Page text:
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A sorry state of affairs for Thomas Cook as backlash continues

26 May 2015

Thomas Cook is paying a heavy price in the media currently, all because it failed to respect the sensitive nature of the inquest procedure.

Whether, as in the Thomas Cook case, the death occurred abroad or within the UK, the processes of investigating fatal incidents often takes many years. This can mean that emotions explode at and after the inquest process.

The inquest is there to allow the family of the deceased to know the circumstances in which a person met their death. As is often the case with the developing civil jurisdiction in this country, the culture to try to blame someone is permeating into this area. This is in fact not the purpose of an inquest at all.

The adverse publicity in this case flowing from a statement made on behalf of Thomas Cook, which whilst it may have been legally accurate, was so insensitive that it resulted in a whirlwind of adverse publicity and threatened the economic stability of the business concerned.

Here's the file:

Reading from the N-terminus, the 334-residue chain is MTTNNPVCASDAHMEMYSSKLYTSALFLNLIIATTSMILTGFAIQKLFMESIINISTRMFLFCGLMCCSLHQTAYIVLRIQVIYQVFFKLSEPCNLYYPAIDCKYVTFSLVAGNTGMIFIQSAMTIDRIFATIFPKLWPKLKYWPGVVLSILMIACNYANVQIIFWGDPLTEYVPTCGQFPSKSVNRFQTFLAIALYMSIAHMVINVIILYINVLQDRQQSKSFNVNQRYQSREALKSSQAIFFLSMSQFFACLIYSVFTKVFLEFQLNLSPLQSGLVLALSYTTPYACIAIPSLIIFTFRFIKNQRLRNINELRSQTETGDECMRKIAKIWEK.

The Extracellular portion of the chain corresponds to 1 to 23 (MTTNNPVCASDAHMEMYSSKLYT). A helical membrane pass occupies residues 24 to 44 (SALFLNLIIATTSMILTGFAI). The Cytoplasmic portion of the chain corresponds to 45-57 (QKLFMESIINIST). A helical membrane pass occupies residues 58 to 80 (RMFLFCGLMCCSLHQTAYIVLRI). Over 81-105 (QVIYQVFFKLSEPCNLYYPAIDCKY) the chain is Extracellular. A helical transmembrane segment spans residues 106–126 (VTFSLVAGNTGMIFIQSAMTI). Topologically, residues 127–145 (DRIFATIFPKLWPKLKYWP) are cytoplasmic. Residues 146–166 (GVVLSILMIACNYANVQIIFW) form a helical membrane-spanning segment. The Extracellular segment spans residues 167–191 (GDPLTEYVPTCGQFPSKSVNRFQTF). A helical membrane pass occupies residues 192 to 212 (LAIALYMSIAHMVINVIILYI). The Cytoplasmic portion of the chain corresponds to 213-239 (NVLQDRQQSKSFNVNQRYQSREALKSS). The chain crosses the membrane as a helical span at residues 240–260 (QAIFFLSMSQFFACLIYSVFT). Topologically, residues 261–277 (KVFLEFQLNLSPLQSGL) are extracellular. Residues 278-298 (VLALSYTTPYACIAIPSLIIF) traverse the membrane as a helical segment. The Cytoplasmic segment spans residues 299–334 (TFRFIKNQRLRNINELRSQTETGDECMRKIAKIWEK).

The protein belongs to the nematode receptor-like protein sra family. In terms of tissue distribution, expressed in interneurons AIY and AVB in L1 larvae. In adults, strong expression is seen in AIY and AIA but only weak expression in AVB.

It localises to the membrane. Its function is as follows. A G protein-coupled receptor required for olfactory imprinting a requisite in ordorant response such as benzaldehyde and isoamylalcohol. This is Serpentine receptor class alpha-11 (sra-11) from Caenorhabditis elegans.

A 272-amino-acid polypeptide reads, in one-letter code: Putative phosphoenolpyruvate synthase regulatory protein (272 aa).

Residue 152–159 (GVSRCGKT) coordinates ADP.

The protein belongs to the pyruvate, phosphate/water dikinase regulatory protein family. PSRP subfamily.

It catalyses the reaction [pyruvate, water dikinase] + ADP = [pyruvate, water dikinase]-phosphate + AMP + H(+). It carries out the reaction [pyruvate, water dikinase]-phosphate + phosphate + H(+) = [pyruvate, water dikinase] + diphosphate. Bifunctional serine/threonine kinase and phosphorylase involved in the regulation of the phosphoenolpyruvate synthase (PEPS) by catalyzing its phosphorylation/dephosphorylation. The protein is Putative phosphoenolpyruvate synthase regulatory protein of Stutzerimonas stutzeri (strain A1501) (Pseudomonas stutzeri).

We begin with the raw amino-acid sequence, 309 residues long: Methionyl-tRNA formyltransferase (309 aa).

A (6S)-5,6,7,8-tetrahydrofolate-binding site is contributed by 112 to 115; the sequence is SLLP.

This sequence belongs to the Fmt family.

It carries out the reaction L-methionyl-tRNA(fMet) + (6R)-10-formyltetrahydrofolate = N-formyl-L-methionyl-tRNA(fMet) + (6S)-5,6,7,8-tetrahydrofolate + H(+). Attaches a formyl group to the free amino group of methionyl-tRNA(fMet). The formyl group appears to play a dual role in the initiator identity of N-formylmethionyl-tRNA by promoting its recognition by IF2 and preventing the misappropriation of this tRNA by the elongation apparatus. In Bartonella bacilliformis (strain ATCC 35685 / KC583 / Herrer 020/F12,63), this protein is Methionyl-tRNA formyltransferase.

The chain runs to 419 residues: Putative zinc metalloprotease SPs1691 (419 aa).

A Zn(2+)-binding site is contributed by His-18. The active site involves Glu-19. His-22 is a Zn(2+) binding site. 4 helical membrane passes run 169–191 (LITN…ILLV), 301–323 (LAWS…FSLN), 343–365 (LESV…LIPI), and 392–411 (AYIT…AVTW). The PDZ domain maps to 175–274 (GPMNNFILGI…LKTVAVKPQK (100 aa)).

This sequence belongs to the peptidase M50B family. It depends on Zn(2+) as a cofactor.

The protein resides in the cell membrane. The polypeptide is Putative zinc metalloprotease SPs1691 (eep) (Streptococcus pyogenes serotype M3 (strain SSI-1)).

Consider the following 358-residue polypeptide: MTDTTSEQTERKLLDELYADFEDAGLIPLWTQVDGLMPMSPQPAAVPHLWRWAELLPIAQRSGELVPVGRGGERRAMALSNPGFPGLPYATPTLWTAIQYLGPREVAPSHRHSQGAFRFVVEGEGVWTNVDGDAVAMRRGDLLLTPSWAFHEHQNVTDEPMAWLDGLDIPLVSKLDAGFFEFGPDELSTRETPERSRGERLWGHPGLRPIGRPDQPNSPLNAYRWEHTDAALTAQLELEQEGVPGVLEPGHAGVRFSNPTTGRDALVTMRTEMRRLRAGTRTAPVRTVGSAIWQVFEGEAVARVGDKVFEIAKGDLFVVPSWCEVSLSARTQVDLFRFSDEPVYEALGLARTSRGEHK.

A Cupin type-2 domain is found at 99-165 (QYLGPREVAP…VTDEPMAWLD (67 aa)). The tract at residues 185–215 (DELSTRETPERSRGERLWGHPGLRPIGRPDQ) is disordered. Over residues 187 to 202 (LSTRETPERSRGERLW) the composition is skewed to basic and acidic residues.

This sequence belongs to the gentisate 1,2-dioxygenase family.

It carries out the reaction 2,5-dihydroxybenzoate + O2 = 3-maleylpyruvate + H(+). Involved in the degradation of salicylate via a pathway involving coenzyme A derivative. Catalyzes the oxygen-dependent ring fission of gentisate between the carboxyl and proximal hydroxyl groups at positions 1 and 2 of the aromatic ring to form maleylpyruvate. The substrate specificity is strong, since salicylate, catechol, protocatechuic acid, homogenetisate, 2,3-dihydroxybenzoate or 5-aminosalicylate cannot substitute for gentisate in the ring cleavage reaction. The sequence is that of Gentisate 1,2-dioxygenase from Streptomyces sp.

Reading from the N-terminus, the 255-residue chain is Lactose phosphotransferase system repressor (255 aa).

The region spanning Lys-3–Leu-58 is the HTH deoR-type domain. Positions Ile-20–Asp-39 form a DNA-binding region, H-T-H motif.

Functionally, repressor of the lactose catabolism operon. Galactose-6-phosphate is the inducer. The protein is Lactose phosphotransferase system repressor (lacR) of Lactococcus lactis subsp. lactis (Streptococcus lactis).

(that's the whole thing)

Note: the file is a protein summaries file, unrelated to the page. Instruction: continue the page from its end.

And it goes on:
However, in these austere times, there is no legal aid and possibly no insurance indemnity to cover the payment of legal representation for a business deemed to be an interested party to an inquest.

The one thing that the Thomas Cook backlash shows is that you must prepare for the possibility that there could be blame apportioned towards you. In those circumstances, the cost of having specialist legal representation to respond at the inquest, in a dignified and compassionate way, could be crucial when dealing with this most sensitive of all subjects.

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